The U.S. Air Force has given new mothers approval to wear a special breastfeeding T-shirt under either the Airman Battle Uniform or Operational Camouflage Uniform.
Officials this month approved the T-shirt, which comes in both long- and short-sleeve versions, has a chest opening, and adheres to Air Force Instruction 36-2903, Dress and Personal Appearance of Air Force Personnel, according to a recent service release.
"Airmen are authorized to purchase and wear a long- or short-sleeve breastfeeding T-shirt with their utility uniform," the AFI states. "The T-shirt will be sand in color when worn with the ABU and tan in color when worn with the OCP."
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"I'm trying to normalize breastfeeding, not for me, but for all future generations," said Tech. Sgt. Natalia Wood, 20th Maintenance Group unit deployment manager.
After the Army's decision, Wood pushed forward the initiative to get additional clothing options for breastfeeding moms, the release said.
"I was thinking more about everyone behind me. I just feel like we are the leader in securing our skies, but when it comes to this, we're lagging behind," she said in the release. "I'm just trying to bring us up to speed, where we do support women who are breastfeeding and we do provide spaces [for nursing and pumping]."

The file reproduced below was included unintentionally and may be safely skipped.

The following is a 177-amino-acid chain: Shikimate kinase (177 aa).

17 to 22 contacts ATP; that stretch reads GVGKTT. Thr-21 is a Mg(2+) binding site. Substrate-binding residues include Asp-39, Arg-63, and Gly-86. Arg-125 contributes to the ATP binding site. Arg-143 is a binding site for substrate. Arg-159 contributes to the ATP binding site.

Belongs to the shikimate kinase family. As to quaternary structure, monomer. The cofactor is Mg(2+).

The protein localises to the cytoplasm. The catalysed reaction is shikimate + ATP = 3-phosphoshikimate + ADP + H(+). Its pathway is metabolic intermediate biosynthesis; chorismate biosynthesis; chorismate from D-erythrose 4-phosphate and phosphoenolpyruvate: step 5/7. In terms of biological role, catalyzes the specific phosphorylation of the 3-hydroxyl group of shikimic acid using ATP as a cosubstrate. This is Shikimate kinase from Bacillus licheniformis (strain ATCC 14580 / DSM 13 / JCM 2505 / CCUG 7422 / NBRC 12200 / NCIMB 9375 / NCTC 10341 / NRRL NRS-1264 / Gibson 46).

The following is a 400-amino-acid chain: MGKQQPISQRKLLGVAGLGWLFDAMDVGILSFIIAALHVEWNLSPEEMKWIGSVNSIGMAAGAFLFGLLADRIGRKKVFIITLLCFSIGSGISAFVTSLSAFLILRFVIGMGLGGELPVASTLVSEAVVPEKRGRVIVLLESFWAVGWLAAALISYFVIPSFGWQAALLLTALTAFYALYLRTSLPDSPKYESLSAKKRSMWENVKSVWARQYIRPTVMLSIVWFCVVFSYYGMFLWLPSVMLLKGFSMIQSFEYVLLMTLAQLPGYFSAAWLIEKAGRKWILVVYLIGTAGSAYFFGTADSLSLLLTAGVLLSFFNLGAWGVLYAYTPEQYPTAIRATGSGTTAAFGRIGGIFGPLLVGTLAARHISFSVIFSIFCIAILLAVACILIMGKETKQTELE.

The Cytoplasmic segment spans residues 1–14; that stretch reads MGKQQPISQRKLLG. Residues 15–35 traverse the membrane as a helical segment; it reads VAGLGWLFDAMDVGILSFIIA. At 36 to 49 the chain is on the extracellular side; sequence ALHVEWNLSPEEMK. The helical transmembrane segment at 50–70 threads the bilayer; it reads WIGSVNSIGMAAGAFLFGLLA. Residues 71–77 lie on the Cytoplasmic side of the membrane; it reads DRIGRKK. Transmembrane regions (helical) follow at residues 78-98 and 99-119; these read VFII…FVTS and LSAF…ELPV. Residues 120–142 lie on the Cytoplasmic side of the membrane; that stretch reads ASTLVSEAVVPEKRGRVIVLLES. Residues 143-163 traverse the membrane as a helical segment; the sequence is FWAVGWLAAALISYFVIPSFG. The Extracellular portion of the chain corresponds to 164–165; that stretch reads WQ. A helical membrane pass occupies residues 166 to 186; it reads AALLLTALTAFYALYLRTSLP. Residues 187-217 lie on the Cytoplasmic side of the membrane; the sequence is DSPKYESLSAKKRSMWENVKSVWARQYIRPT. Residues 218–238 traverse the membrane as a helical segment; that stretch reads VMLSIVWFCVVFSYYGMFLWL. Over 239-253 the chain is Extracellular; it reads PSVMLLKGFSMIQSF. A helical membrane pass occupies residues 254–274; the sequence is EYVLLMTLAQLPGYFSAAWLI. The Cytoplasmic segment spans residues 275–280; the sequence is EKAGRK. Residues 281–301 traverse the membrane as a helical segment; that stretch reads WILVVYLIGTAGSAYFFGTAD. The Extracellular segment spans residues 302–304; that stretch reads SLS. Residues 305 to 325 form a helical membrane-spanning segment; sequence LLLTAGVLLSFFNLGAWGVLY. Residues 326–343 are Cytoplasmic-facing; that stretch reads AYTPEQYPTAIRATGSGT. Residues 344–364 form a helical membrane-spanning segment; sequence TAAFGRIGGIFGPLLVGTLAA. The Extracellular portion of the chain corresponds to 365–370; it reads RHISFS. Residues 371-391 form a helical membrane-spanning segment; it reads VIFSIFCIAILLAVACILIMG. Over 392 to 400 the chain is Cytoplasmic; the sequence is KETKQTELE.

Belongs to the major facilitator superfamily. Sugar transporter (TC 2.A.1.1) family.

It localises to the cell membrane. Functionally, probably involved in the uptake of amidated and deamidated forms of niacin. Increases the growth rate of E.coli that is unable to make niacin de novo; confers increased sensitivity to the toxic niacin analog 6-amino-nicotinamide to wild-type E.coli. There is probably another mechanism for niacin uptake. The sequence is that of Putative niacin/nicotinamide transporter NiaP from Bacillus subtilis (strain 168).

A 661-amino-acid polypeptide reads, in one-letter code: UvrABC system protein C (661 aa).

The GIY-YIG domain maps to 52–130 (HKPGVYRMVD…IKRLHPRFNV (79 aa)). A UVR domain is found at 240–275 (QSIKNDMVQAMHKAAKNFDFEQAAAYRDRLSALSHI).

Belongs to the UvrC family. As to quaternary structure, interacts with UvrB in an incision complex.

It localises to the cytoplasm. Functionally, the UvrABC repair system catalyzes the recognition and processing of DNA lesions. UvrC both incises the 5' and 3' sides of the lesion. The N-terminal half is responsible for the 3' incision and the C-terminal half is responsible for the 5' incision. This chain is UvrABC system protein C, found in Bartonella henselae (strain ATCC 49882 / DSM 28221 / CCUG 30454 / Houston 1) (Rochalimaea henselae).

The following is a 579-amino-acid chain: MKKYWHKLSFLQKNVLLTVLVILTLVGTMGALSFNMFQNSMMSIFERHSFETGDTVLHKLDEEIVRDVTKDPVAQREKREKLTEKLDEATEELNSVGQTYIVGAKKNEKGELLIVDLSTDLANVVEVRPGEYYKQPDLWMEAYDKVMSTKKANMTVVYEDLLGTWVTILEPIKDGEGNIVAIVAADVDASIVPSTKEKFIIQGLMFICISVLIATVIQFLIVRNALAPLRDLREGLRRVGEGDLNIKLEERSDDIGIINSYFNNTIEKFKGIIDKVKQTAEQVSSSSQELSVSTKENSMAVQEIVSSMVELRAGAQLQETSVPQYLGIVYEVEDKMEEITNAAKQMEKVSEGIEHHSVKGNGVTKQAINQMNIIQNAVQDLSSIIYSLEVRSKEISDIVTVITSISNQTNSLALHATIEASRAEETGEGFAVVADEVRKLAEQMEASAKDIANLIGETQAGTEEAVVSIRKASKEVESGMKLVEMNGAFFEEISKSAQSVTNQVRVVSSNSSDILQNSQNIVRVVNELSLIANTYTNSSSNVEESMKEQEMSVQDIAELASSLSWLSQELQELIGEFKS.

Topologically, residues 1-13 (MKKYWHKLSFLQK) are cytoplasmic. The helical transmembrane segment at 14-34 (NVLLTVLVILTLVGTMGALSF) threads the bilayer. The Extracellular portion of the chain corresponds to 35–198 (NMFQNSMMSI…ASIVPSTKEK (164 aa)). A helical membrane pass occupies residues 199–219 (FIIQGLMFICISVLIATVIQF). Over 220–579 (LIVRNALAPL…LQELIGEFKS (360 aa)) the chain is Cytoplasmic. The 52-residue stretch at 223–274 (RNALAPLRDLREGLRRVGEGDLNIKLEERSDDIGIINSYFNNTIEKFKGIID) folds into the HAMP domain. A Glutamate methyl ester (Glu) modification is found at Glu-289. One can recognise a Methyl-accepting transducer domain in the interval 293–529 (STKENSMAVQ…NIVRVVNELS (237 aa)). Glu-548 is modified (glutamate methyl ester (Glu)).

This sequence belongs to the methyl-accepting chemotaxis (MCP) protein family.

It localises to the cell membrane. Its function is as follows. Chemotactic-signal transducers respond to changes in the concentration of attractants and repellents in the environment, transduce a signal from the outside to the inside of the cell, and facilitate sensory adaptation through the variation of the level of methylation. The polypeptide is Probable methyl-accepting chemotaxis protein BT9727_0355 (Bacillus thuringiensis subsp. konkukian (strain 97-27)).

The shirts must be tucked underneath either the ABU or OCP; the uniform blouse may not be removed while nursing or pumping unless mothers are within designated lactation rooms on base, the release states.
The Air Force in May announced it is adopting the Army's Operational Camouflage Pattern as its new combat uniform. The service will begin phasing it in beginning Oct. 1, with the expectation that all airmen will be wearing the OCP by April 2021, officials said at the time.
The push for simpler, more comfortable uniforms has been a top discussion point for the service's leadership, including Air Force Chief of Staff Gen. David Goldfein and Air Force Secretary Heather Wilson.
Prior to the OCP announcement, Goldfein said the Air Force is taking the female perspective into account when orchestrating future uniform decisions.
"We're taking a really hard look at women's uniforms," he told reporters during a defense writers' group breakfast in Washington, D.C., in March. "Our uniforms have traditionally not been sized for women, and that's beyond just the uniform itself. It's also the gear that we have. We have women performing in every combat mission, and we owe it to them to have gear that fits."
While more uniform modifications are needed for nursing mothers, Wood said in the release, the T-shirt is a step "in the right direction."